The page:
Hello, Dan here again. Since my last blog I have been getting involved with a number of new things such as crayfish surveys, leading volunteers on habitat restoration works and helping to supervise works on the Black Water of Dee.
I have also been honing my skills as part of an electrofishing team as we draw ever closer to the completion of both our Galloway and Annan NEPS (National Electrofishing Programme for Scotland) electrofishing sites.
Crayfish surveys include electrofishing a site to catch any adult crayfish that might be present and then a 3 minute kick sample to try and pick up any juvenile crayfish that are easily missed when electrofishing as they are so small. The North American signal crayfish usually range from between 16-18 cm when fully grown, but can also measure as little as around 1-2 cm in their early stage. They are considered an invasive, non-native species and have many adverse effects on biodiversity in Scotland such as causing significant bank erosion by burrowing into the river banks and eating native species of fish. Therefore, it is important that we conduct these crayfish surveys to help ensure that during any water transfer between areas undertaken by hydro developments cannot accidentally transport crayfish to new areas during the process.
The Mill Burn that runs through Threave Estate had previously been dredged meaning that there was little habitat left that could support salmonid populations. Therefore, we were tasked with leading some staff and volunteers from NTS (National Trust for Scotland) and Connicks through some habitat restoration work, focusing on adding flow kickers, boulders and brash bundles to help the river return to a more natural state with plenty of flow diversity, erosion protection and cover for fish. There was a brilliant video made of the works that were done which can be seen posted on the Galloway Glens Landscape Partnership Facebook page. This was a great opportunity for me as it was the first time I was able to lead a group of volunteers as opposed to just working alongside them.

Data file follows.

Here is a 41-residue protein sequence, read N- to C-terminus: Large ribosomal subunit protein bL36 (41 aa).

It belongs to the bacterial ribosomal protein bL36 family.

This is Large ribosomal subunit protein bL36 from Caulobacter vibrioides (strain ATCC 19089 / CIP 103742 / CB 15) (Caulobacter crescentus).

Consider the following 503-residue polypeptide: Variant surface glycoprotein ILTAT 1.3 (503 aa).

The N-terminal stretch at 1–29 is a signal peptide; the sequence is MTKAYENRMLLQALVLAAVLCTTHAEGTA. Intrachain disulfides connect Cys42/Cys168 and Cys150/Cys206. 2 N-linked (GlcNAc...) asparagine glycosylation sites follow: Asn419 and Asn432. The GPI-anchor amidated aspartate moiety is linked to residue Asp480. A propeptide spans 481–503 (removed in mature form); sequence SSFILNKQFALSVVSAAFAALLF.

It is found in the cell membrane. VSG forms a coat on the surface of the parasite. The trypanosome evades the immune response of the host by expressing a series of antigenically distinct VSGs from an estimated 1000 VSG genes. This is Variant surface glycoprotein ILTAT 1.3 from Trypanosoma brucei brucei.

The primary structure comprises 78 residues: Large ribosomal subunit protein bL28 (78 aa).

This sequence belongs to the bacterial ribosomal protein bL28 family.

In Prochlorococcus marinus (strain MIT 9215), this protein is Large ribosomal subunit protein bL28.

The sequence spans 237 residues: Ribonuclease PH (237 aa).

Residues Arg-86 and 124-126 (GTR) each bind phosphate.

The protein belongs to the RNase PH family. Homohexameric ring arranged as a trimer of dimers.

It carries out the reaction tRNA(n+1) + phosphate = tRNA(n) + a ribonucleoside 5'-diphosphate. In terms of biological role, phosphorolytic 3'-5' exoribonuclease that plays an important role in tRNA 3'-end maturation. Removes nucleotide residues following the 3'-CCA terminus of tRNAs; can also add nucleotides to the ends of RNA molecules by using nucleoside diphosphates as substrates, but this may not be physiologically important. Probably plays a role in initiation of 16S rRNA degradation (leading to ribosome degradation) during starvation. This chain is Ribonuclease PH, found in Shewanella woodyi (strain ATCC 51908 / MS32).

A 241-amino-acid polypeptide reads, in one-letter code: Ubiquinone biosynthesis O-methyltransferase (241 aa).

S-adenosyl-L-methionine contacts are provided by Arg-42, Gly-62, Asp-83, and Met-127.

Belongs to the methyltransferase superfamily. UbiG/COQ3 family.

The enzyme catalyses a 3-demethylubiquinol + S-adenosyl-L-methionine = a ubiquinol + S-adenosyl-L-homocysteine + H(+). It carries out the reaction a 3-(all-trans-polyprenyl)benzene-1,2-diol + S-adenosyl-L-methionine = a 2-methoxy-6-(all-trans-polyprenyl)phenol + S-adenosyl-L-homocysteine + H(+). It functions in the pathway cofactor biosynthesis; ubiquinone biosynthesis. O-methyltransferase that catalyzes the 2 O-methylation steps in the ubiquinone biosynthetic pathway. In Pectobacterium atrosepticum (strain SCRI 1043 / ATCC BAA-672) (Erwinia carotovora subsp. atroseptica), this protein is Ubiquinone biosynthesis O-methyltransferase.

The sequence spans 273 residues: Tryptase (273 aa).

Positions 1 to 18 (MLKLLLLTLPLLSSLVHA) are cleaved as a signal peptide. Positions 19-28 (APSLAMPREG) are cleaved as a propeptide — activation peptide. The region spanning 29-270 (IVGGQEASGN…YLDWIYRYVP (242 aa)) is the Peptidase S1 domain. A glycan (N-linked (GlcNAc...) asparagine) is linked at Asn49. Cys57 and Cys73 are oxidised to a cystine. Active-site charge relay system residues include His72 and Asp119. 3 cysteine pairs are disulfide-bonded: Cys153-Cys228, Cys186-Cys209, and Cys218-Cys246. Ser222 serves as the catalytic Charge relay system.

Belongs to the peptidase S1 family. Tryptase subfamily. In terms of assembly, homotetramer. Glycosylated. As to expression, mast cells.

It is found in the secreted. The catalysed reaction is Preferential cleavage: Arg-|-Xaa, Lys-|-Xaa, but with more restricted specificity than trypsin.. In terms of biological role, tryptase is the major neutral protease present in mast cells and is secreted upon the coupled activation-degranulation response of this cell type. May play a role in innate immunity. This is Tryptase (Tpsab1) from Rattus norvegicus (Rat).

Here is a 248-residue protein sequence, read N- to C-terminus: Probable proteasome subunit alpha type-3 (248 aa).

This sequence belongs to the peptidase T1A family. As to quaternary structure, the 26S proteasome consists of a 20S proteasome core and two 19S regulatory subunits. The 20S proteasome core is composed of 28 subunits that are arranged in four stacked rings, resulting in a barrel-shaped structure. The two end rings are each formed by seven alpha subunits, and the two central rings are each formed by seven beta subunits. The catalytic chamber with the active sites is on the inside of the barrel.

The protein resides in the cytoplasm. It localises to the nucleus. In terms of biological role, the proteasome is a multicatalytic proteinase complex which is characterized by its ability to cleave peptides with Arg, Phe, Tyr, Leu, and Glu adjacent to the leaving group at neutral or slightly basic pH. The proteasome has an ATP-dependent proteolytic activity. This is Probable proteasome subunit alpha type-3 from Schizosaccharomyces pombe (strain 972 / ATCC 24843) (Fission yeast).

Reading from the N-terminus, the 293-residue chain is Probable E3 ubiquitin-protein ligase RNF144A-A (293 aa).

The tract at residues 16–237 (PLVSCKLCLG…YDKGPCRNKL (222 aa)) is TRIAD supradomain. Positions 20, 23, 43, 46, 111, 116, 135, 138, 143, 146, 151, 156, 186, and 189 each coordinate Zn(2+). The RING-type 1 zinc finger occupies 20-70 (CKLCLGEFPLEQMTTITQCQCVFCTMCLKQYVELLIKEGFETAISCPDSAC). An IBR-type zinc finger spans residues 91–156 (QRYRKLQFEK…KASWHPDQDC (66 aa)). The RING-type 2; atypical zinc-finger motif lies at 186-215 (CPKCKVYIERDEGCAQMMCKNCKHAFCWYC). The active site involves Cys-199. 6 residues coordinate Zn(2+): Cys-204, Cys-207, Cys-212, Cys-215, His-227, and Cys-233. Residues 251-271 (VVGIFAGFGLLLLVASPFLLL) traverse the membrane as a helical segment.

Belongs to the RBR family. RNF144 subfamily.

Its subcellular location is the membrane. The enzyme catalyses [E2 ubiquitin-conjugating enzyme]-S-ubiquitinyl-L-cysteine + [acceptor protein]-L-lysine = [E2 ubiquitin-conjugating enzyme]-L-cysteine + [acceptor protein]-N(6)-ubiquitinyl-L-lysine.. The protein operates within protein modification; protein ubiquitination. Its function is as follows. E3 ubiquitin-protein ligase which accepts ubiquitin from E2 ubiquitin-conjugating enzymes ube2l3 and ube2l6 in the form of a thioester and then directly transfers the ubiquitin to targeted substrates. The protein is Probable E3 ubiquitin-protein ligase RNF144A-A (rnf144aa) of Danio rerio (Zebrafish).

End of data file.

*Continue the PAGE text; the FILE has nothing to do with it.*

Up until now, the Black Water of Dee (BWOD) that flows alongside raiders road has had very little spawning habitat for salmon and trout due to a dam being installed upstream at Clatteringshaws, one of the reasons why there is a lack of a fish populations within the river itself. For this reason the Galloway Fisheries Trust have been working on a project that has been three years in the making to add around 450 tonnes of gravel into the BWOD that had been extracted from the Water of Deugh to stop it from blocking a hydroelectric intake. This gravel was added in a number of piles along different sections of the river and should be transported downstream during floods over the coming months and deposited where gravel should naturally be found which will in turn provide both salmon and trout with some much needed spawning habitat so that they can begin to repopulate the BWOD.
At this point I would consider myself experienced in electrofishing, however, until recently I still struggled with fish ID when processing juvenile fish. Therefore, I had some further training over the past couple weeks until I could say with confidence that I can easily identify if a juvenile fish is a salmon or trout which is a very important part of conducting electrofishing surveys so that any data collected is very accurate.
As December is right around the corner, I am sad to say that my internship here at GFT is nearly over. However, I am grateful for my experiences at the trust and there is still plenty for me to get up to before it does come to a close.